The Pragmatic Bullet Journal

At the beginning of 2019, armed with my new years resolutions, I was looking for a way to get organised, be more productive and build opportunities for reflection into my life. Over the years I think I’ve tried every task management app available but none of them seemed to stick. So, instead of downloading the latest productivity app I followed my friend Ana’s advice and decided to pick up a Bullet Journal.

If you haven’t come across bullet journalling before I recommend you check out this introduction, but essentially it’s a framework for paper based goal & task management. To me it feels loosely based on principles from David Allen’s, Getting Things Done with greater emphasis on reflection, not just productivity.

I was initially reluctant to get started, mainly because the approach has become fashionable among many bloggers & vloggers who seem to spend more time creating beautifully designed journals than achieving the goals contained within them. However, after six months of journaling I can tell you there is a more pragmatic approach that requires little time and no artistic ability.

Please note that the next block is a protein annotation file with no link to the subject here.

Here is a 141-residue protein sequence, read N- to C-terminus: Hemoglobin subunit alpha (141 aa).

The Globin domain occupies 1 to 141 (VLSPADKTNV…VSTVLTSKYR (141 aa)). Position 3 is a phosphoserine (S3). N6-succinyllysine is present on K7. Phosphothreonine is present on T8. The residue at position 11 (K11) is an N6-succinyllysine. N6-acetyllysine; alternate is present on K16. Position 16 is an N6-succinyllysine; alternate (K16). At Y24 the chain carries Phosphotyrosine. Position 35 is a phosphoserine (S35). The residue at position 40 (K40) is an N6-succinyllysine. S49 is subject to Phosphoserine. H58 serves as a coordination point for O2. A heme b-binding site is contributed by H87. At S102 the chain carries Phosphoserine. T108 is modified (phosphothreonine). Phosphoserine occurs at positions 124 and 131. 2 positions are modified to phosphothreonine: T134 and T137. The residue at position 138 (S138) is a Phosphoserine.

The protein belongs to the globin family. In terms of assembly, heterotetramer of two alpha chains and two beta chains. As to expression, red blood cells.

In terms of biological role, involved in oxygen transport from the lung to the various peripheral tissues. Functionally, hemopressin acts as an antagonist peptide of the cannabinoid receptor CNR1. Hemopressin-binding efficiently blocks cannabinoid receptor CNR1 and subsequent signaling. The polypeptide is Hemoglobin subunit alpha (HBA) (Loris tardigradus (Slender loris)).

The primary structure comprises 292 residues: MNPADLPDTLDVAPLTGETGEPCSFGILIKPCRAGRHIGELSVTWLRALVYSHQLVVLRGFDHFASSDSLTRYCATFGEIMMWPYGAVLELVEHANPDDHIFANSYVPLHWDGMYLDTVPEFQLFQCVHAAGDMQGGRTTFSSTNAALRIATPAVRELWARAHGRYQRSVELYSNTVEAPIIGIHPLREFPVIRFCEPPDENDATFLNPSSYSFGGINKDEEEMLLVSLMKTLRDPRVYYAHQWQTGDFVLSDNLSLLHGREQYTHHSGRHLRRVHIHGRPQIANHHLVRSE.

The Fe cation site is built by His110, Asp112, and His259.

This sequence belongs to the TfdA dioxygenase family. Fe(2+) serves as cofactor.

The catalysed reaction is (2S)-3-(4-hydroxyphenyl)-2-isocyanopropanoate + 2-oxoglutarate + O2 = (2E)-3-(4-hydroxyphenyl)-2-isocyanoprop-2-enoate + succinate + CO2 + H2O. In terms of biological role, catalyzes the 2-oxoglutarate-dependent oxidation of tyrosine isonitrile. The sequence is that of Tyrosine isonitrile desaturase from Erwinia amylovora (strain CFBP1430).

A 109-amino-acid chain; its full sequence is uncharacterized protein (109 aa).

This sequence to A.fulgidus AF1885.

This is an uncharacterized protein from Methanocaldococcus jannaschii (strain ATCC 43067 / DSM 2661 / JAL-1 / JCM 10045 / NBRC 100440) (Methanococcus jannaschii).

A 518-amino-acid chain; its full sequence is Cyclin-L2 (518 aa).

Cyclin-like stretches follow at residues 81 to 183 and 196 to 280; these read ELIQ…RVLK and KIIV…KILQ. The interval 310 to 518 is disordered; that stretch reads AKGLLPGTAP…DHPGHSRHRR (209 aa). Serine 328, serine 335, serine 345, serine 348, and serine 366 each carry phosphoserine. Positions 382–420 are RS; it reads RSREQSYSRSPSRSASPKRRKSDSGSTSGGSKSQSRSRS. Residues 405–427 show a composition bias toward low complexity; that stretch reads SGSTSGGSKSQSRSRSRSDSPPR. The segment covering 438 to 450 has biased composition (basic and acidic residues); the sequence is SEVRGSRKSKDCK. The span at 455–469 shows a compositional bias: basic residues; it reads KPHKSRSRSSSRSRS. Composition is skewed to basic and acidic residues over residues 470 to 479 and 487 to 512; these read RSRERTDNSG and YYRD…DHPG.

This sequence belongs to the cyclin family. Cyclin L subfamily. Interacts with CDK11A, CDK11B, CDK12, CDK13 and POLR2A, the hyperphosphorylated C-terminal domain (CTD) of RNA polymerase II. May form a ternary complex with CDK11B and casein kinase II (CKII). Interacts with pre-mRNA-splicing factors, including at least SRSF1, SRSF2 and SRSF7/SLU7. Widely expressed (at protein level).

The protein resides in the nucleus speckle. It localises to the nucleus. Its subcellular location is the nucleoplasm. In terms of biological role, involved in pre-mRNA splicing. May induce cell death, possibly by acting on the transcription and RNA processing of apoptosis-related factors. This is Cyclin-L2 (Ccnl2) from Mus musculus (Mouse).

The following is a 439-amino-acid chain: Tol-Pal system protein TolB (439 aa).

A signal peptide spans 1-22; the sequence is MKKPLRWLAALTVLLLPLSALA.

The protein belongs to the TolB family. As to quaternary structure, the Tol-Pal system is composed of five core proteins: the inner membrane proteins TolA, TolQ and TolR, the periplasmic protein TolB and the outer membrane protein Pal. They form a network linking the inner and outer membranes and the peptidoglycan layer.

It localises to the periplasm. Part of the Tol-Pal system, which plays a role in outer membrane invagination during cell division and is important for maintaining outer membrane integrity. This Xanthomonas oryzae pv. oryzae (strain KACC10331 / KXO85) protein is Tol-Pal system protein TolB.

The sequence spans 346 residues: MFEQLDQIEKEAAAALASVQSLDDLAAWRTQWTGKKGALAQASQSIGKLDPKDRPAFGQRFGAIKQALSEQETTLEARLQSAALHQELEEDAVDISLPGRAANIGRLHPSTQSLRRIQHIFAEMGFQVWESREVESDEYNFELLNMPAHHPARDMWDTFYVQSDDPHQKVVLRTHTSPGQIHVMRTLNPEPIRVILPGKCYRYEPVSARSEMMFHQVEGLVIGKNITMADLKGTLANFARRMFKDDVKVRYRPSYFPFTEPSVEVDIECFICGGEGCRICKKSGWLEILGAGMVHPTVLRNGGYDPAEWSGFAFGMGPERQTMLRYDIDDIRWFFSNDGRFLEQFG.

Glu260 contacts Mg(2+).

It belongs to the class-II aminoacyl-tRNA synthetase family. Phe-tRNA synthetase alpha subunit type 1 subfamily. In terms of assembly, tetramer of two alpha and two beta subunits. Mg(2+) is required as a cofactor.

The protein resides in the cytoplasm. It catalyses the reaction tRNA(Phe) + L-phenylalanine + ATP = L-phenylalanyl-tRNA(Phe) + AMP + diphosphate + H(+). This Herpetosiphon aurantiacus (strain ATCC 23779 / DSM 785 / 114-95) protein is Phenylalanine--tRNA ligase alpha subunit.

Now I’ve come to the end of my first journal, I thought I’d share my process and what I’ve learned so far:

Review’s
One of the biggest benefits of journalling for me has been reviews. I do a review once a month and also looked back on my year too. It’s helped me better recognise what I have achieved and reflect on things I want to improve. Each review, I ask myself:

– What went well?
– What went badly?
– What am I grateful for?
– What did I learn?
– What did I enjoy?
– What did I avoid?
– What are my new priorities?

Monthly Log’s
Every month I set up these simple pages. I have a simple calendar on the left to schedule key events happening in the month and a similar calendar on the right to schedule exercise I want to do. I also track daily habits I want to work on by colouring in squares when I do the activity. In these pages I’m tracking reading, journalling and exercise.

Daily Log’s
I use these daily logs for two things. Firstly I have a task list which I use to capture anything I need to do. I can then cross these tasks off as I go through the day with anything that isn’t done being moved into the next day or scheduled using an arrow. I also use these pages to write, this is normally just free flowing and used to reflect on the previous day or specific questions I want to ask myself.

These are the main components of the Bullet Journal method I use on a regular basis. It’s a simple process, that I use daily and have found to be much more effective than hiding my goals, tasks and thoughts in a digital tool. For me the biggest benefit of journalling has been reflection, looking back and recognising achievement as well as identifying areas for improvement. If you’ve ever considered bullet journalling or are just looking for a better approach to organising your mind I highly recommend giving it a try!